Times of Oman
Motorsport: Lewis Hamilton can lay claim to be F1's greatest Brit
October 18, 2017 | 5:39 PM
by Reuters
Lewis Hamilton is a very modern hero with an aura that extends way beyond the racetrack and into new realms.
 
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Austin: Lewis Hamilton is already the most successful British Formula One driver of all time and by sunset on Sunday he could make a legitimate claim to be considered the greatest.

A fourth title would lift the Mercedes driver into the sporting stratosphere as one of a handful of men to have achieved the feat since the first championship in 1950 -- and the only Briton.

Michael Schumacher (7), Juan Manuel Fangio (5), Alain Prost (4) and Sebastian Vettel -- the current Ferrari rival who managed four in a row with once-rampant Red Bull -- are the only current members of the four or more club.

Hamilton, 59 points clear of Vettel ahead of the U.S. Grand Prix in Austin with 100 up for grabs, has already wrested away Schumacher's pole position record and is breaking new ground with 71 and counting.



One more win would take the 32-year-old's tally to 62 -- double the career haul of compatriot and 1992 champion Nigel Mansell, who is second on the British list of all-time winners.

Triple world champion Jackie Stewart won 27 races and double champions Jim Clark and Graham Hill triumphed 25 and 14 times respectively.

Hamilton has won for the past three years in Austin, and four times out of five, and nobody would be surprised to see another triumph.

That would not necessarily secure the crown, with Hamilton still needing to beat Vettel by 16 points. The championship may have to wait until Mexico a week later.

But given the Briton's superb form and Ferrari's recent reliability woes, with Vettel suffering two retirements in the last three races, it cannot be counted out.

Hamilton has scored points in his last 21 races and been on the podium 115 times in his career, more than anyone except Schumacher. He is the only driver to have won a race in every year of his career, which started with McLaren in 2007.

Deadly era

Comparisons between eras are the cause of enduring arguments and fraught with difficulty, particularly when the past was so much deadlier than the present and there were far fewer races.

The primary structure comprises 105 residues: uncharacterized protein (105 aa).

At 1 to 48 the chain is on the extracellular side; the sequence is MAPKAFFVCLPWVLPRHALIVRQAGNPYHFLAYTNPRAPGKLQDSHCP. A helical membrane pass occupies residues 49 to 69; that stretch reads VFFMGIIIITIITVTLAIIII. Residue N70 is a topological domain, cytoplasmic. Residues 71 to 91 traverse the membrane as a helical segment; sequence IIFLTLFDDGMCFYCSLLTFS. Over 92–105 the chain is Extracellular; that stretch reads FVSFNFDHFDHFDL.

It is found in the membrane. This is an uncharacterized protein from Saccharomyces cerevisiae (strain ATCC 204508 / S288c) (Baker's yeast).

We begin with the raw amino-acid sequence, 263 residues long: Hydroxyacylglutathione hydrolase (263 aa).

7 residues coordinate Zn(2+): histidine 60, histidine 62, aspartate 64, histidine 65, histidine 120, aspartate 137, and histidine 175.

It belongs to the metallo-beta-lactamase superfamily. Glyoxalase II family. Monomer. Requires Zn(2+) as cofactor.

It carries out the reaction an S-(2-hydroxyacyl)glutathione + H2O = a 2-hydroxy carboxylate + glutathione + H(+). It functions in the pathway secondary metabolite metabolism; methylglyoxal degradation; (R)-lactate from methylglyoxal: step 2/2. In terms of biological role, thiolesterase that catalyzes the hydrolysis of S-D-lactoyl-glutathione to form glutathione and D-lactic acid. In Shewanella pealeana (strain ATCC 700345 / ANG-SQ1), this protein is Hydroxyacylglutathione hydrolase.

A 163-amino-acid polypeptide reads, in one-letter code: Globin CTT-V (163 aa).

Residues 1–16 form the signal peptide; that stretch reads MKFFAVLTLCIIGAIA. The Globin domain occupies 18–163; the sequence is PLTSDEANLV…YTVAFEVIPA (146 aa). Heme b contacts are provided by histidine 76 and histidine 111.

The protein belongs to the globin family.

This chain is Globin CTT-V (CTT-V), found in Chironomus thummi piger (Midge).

There are those who revere Clark as the greatest driver of all time, let alone British, while others champion Stewart's silky skills. Stirling Moss also ranks among the greats, despite never winning a world title when Argentina's Fangio was in his pomp in the 1950s. The late John Surtees remains unique as a world champion on two wheels and four while James Hunt would rate highly in any poll for personality appeal.

But Hamilton, so often contradictory and unpredictable and with an array of celebrity friends, is a very modern hero with an aura that extends way beyond the racetrack and into new realms.

"How would he rank? Would you put him in front of Jim Clark? It’s so difficult with these things," Formula One's 86-year-old former supremo Bernie Ecclestone, whose career in grand prix racing started in the 1950s, said.

"Jim has got an incredible record but in fairness he always had a much better car than anybody, with the Lotus. Graham did a good job, won in lots of different things. It’s a little bit difficult."

Mercedes team boss Toto Wolff will be taking nothing for granted as ever, even if the bookmakers are almost doing that already, but even he is running out of superlatives for Hamilton's performance.

"Lewis has driven brilliantly this year -- and since the summer break in particular, he has been on another level," said the Austrian.

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